Trip Ideas

Georgia Bourbons Worth a Sip

Tour these Georgia distilleries for a taste of one of the South's signature spirits.

  • ASW Distillery

    Chris Avedissian

After a day exploring Georgia’s beautiful coastline, countryside or mountain trails, and eating mouth-watering dishes like hickory-smoked barbecue, Southern fried chicken, peach pie and pecan praline candies, you might be inclined to kick back with a drink. Although you might be familiar with Georgia's wine and craft beer, it might surprise you to know that Georgia is known for its bourbon, as well. Over the last few years, there has been an increase in serious independent or craft distilleries in this great state, creating high-quality bourbons, each with their own unique flavors and nuances.

So, pack your bags and take a trip through Georgia, enjoying the mountains and beaches, fresh produce and delicious dishes, adding in stops to sample and pick up a bottle of these Georgia bourbons. With so many distilleries to choose from, connoisseurs and neophytes alike are sure to enjoy Georgia’s growing bourbon landscape.

ASW Distillery, Atlanta

The Fiddler Bourbon Whiskey from ASW Distillery is aged in-house using methods unique to each batch - from quarter casks, to Georgia heartwood staves, or in casks of other whiskies distilled and matured in-house. ASW Distillery offers seven different “Adult Field Trips” that include tours of the distillery and samples of select bourbons, brandy and their ever-popular white whiskey, American Spirit Whiskey.

Tours offered on Thursday, Friday and Saturday afternoons.

Independent Distilling Company, Decatur

Independent Distilling Company bills itself as a “no-frills garage distillery.” Started in 2014, it makes corn whiskey, bourbon and rum. The Hellbender Bourbon is the distillery’s Hellbender Corn Whiskey aged in new charred American white oak barrels.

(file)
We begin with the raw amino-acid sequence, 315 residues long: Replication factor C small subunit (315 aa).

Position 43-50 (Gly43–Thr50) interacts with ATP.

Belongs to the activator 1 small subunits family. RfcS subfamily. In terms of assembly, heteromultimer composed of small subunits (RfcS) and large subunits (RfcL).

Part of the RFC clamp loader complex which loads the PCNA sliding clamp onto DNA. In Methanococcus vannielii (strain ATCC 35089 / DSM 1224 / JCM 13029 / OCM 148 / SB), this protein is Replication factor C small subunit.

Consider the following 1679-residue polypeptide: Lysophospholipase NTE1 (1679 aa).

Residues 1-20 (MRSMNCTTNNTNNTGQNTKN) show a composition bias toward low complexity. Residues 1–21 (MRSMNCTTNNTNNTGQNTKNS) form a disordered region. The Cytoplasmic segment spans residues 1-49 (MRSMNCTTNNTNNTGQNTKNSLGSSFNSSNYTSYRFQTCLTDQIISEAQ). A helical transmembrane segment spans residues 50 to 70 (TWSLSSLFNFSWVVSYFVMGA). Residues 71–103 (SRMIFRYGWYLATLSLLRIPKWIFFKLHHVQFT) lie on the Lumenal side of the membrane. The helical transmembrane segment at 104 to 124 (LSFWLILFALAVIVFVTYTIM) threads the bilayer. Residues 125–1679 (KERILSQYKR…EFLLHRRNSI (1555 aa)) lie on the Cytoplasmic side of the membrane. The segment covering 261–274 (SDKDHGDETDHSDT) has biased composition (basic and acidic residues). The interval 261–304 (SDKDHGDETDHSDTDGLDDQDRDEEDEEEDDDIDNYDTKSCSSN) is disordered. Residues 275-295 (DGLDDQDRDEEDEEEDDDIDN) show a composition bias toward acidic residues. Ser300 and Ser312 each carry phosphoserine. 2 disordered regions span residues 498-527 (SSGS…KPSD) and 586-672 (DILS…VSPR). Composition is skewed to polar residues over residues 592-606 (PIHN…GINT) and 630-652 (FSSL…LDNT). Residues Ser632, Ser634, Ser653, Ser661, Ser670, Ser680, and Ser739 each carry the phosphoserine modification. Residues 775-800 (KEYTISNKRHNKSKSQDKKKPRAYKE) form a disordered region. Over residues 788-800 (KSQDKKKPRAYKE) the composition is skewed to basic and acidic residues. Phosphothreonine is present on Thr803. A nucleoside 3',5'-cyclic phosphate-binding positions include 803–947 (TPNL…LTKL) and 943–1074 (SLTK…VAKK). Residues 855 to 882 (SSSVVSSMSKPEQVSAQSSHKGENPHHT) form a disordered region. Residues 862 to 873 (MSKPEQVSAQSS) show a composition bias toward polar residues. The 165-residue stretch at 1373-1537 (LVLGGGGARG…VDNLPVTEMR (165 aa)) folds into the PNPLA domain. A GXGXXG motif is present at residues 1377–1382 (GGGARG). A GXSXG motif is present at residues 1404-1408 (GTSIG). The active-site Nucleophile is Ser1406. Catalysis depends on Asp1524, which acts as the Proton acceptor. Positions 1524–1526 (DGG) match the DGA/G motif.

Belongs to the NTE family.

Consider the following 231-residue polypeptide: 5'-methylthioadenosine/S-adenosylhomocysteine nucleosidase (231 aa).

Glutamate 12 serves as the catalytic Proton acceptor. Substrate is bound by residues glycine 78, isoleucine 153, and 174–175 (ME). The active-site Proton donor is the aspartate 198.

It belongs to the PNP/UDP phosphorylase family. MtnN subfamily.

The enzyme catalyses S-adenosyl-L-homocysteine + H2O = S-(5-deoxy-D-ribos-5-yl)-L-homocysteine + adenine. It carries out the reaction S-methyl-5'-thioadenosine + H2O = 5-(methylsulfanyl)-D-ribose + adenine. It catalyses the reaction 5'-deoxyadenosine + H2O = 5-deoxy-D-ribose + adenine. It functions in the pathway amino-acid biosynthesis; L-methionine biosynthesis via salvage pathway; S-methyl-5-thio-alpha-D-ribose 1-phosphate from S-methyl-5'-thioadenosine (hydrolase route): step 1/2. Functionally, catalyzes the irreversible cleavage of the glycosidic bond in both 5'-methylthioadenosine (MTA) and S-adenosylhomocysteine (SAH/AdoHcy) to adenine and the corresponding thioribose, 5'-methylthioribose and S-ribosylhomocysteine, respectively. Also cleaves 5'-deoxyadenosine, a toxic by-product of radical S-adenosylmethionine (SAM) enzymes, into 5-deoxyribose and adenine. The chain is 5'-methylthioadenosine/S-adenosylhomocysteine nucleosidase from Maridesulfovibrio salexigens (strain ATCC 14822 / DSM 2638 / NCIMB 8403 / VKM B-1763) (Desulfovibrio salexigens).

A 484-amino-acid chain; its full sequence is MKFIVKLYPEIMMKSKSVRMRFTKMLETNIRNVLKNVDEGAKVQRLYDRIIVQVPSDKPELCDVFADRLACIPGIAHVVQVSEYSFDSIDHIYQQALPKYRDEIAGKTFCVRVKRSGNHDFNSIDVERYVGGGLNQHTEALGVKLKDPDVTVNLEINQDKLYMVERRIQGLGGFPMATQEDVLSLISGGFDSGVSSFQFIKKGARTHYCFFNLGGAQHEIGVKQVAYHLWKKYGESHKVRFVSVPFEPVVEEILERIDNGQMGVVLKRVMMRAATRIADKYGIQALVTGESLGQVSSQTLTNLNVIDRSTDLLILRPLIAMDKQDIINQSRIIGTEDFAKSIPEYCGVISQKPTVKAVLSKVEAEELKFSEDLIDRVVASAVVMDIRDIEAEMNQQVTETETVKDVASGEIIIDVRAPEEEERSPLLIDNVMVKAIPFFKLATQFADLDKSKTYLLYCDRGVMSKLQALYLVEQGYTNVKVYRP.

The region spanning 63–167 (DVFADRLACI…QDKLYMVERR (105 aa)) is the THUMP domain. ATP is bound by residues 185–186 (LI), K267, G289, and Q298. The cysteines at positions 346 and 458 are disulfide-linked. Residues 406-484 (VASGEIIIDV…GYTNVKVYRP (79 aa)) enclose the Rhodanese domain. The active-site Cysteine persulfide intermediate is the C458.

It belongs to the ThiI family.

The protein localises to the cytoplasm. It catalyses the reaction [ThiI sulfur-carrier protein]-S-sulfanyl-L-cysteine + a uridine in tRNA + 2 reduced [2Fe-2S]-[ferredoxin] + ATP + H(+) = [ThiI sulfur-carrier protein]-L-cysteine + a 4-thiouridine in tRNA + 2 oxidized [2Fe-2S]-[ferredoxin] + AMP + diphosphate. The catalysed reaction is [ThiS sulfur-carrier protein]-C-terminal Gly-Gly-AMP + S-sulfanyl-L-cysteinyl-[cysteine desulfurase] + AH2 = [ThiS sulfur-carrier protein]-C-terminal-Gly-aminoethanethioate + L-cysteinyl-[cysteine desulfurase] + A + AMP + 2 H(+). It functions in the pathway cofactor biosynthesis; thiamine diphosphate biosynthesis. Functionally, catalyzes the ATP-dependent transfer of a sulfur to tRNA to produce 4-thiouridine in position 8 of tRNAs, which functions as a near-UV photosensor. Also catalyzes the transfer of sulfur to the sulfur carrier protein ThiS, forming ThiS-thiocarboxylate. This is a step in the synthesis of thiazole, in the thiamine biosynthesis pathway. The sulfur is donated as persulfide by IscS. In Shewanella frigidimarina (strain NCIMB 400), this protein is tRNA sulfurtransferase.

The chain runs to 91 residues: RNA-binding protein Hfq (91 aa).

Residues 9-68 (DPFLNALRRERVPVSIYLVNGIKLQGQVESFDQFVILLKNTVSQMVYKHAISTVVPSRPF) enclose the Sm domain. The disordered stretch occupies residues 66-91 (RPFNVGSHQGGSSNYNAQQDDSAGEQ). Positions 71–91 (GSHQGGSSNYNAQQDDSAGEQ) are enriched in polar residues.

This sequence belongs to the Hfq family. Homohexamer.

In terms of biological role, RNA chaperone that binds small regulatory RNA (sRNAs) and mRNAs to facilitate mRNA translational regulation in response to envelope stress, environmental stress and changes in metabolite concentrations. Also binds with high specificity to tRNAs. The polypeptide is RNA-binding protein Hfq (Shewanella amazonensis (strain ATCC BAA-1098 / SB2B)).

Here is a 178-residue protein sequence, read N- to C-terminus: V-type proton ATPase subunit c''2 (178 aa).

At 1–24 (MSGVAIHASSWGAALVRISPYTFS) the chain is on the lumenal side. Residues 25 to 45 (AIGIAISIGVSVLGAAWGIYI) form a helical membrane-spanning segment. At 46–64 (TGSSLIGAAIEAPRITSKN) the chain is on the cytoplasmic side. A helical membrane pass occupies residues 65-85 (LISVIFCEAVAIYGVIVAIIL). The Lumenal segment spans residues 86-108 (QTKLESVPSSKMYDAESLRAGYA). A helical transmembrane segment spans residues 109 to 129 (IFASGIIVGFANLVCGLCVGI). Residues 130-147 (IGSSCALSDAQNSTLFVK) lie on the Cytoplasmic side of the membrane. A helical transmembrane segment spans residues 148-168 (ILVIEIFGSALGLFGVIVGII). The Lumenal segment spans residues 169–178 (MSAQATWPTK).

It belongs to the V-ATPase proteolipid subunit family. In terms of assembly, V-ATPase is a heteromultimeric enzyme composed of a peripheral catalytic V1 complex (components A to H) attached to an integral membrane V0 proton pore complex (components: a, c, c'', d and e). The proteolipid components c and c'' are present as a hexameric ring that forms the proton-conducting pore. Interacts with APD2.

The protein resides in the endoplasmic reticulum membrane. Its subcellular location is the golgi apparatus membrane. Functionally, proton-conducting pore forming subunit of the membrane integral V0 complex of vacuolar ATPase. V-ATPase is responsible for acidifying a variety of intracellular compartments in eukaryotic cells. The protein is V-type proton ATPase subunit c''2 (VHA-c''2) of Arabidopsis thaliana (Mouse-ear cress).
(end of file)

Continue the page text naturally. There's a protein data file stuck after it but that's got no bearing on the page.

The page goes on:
Tours offered on Saturday afternoons.

Lazy Guy Distillery, Kennesaw

The slow-aged Side Track Bourbon by Lazy Guy Distillery is 90 proof with caramel notes and boasts a smooth finish. Made of locally sourced grains and distilled on site, Lazy Guy Distillery offers sipping bourbons, rye whiskey and even “white lightning.” There are three tours available. The free Educational Tour includes a guided tour of the production facility. The $5 Whiskey 101 Tour includes a guided tour of the production facility, a souvenir or rocks glass, a sampling info card and three samples of their hand-crafted whiskey. For guests who want to take a souvenir bottle of whiskey home, the $35 Souvenir Bottle Tour is for you.

Tours offered on Saturday afternoons.

Moonrise Distillery, Clayton

James Henry Premium Small Batch Bourbon Whiskey is made with corn, barley, rye and wheat blended and aged in 30-gallon new American white oak barrels. Moonrise Distillery also offers a rye whiskey and corn whiskey. Free educational tours include limited tastings of their products, and Souvenir Tours ($35) include a bottle of your choice.

Tours offered Monday through Friday 9 a.m. – 5 p.m. and Saturday by appointment.

Look for these Georgia bourbons in stores

Savannah Bourbon Company

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Savannah Bourbon Company offers two distinctly different bourbons: the Savannah 88 and Sweet Tea Lemonade. Both spirts are made of all natural ingredients, use grains such as coastal rye, winter wheat and Silver Queen corn, and are aged in new oak barrels, resulting in a smooth finish. The Sweet Tea Bourbon takes it a step by infusing the bourbon with all-natural tea and citrus. 

Thirteenth Colony Distillery

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Thirteenth Colony Southern Bourbon is hand-crafted small batch bourbon made from selected barrels of traditional bourbon mash. Every drop is aged in charred American oak barrels for four years, resulting in a smooth and slightly sweet finish. Thirteenth Colony also offers an ever growing list of beverages, including Southern Corn Whiskey, Southern Rye Whiskey, Plantation Vodka and Southern Gin.


Jennifer Hill Booker is Explore Georgia’s Official Culinary Explorer. Find more dining recommendations from Jennifer on the Explore Georgia blog.

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